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Endocr Pract. 2004 May-Jun;10(3):234-41.

Fine-needle aspiration of thyroid nodules: past, present, and future.

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Department of Pathology and Laboratory Medicine, University of Pennsylvania Medical Center, Philadelphia, Pennsylvania 19103, USA.



To present a review of the traditional and more recent techniques and applications of thyroid fine-needle aspiration biopsy.


We describe the cytologic features and differential diagnoses of various thyroid lesions, outline recommendations for diagnostic categories, and discuss new techniques that have shown some promise in the diagnosis of thyroid nodule fine-needle aspiration specimens.


Fine-needle aspiration biopsy of the thyroid has proved to be an excellent diagnostic tool in the initial management of thyroid nodules. Numerous studies have shown its high sensitivity and specificity in diagnosing malignant tumors of the thyroid, especially papillary thyroid carcinoma. As with other diagnostic tests, however, its effectiveness is highly dependent on the expertise of the operator performing the procedure and the adequacy of the specimen for interpretation of the cytomorphologic features. On-site evaluation of thyroid specimens promotes adequate specimen sampling and reduces the incidence of nondiagnostic specimens. Diagnostic reports on thyroid fine-needle aspiration should include patient demographics and pertinent clinical history, site and size of the thyroid nodule, mode of aspiration, number of needle passes, assessment of specimen adequacy, diagnosis, and recommendations. Although immunohistochemical and molecular markers have received considerable attention recently, additional studies are needed before they can be used to separate benign from malignant follicular thyroid lesions.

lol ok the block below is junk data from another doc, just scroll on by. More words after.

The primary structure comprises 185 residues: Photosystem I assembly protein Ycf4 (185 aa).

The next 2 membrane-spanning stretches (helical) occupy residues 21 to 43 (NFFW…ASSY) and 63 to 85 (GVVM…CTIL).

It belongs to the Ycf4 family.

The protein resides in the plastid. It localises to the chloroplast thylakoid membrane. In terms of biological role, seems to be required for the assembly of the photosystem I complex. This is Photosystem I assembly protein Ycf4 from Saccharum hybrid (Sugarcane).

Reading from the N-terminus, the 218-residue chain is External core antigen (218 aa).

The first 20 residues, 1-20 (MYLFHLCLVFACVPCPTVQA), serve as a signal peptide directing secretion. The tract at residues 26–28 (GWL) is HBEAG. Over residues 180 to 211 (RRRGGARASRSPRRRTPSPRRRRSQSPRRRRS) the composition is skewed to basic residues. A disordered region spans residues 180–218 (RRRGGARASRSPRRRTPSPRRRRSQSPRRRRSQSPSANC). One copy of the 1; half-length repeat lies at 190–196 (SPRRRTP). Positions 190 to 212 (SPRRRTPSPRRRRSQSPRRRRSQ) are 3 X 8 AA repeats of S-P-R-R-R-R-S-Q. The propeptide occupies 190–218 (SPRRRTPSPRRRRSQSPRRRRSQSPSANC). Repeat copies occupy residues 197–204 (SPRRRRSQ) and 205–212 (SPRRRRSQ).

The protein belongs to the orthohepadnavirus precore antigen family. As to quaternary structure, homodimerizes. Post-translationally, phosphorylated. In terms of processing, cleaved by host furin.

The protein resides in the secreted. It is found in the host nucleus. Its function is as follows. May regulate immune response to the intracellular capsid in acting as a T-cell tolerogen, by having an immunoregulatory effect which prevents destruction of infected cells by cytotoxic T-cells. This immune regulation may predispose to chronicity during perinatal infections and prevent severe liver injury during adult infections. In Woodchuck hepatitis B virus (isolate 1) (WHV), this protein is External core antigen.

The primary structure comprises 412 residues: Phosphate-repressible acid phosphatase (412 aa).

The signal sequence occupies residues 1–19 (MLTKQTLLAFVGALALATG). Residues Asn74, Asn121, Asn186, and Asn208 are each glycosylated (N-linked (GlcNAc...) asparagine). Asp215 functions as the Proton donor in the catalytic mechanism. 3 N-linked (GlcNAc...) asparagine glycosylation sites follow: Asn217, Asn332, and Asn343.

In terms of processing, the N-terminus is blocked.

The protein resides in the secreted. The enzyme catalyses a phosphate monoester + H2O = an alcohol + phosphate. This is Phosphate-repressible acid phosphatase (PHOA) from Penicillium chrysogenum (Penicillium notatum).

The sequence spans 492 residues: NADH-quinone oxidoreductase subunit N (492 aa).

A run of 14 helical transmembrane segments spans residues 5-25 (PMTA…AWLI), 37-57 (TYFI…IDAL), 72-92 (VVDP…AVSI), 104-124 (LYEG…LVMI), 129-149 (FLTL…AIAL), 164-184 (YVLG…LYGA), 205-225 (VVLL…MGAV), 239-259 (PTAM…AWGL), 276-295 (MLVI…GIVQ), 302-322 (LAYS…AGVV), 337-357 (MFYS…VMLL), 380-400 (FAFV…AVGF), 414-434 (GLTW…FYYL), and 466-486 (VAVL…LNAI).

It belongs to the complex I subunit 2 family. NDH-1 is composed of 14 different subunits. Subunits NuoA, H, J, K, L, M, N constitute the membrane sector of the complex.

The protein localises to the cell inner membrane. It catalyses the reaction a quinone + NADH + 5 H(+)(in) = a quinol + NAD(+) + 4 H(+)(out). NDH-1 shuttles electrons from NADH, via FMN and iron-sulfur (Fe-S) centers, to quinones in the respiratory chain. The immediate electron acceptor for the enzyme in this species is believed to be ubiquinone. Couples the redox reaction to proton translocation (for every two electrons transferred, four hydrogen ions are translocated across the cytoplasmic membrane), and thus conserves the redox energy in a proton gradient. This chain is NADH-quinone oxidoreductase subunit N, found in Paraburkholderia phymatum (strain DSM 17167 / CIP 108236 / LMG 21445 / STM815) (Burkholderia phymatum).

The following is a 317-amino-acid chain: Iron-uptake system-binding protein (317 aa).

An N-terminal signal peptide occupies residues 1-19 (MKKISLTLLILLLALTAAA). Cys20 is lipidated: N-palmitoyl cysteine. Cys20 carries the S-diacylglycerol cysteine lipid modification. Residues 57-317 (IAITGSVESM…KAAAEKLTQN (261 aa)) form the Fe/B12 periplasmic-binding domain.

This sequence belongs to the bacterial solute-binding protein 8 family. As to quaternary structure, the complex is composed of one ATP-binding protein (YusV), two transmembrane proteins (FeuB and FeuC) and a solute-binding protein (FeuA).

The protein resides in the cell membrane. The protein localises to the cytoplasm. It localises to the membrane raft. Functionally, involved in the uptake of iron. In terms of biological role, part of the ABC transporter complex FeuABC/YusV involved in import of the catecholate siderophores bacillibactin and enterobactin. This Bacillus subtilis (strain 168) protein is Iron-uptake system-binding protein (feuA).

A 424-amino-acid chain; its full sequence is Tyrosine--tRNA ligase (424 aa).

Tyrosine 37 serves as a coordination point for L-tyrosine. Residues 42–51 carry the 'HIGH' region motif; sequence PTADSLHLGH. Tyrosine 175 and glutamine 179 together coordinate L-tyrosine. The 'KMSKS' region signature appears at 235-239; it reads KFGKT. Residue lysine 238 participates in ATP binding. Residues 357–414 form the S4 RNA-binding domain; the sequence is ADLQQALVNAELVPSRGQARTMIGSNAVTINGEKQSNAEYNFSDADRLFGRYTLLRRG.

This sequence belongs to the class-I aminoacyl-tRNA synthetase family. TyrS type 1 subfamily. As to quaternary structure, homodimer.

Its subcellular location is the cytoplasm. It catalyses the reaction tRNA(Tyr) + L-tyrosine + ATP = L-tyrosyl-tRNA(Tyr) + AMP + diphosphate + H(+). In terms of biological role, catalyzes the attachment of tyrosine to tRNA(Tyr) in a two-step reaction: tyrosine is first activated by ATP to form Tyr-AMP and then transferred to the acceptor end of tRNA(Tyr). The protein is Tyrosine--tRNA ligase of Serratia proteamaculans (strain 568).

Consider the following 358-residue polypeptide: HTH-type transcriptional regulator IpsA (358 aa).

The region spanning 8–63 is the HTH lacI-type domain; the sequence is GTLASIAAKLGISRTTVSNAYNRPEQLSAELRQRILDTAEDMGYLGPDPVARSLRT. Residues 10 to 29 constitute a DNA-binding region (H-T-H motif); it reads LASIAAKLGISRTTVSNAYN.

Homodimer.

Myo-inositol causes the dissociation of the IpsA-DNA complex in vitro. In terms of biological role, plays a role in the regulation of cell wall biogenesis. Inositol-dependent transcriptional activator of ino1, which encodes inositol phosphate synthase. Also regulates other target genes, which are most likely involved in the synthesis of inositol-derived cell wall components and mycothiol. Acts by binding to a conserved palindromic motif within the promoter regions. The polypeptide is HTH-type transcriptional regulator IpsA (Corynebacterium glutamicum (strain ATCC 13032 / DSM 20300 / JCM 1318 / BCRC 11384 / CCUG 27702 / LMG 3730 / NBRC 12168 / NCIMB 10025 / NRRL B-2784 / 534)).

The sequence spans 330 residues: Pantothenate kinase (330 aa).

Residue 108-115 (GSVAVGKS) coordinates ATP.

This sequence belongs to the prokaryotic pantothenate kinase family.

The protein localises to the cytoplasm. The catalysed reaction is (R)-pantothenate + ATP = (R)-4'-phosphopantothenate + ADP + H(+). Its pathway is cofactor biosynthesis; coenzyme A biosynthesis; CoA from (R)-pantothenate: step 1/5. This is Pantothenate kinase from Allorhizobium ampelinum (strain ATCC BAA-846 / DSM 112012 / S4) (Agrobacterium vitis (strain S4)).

Overall, fine-needle aspiration biopsy of thyroid nodules has proved to be sensitive, specific, and well accepted by patients because of minimal discomfort and complications.

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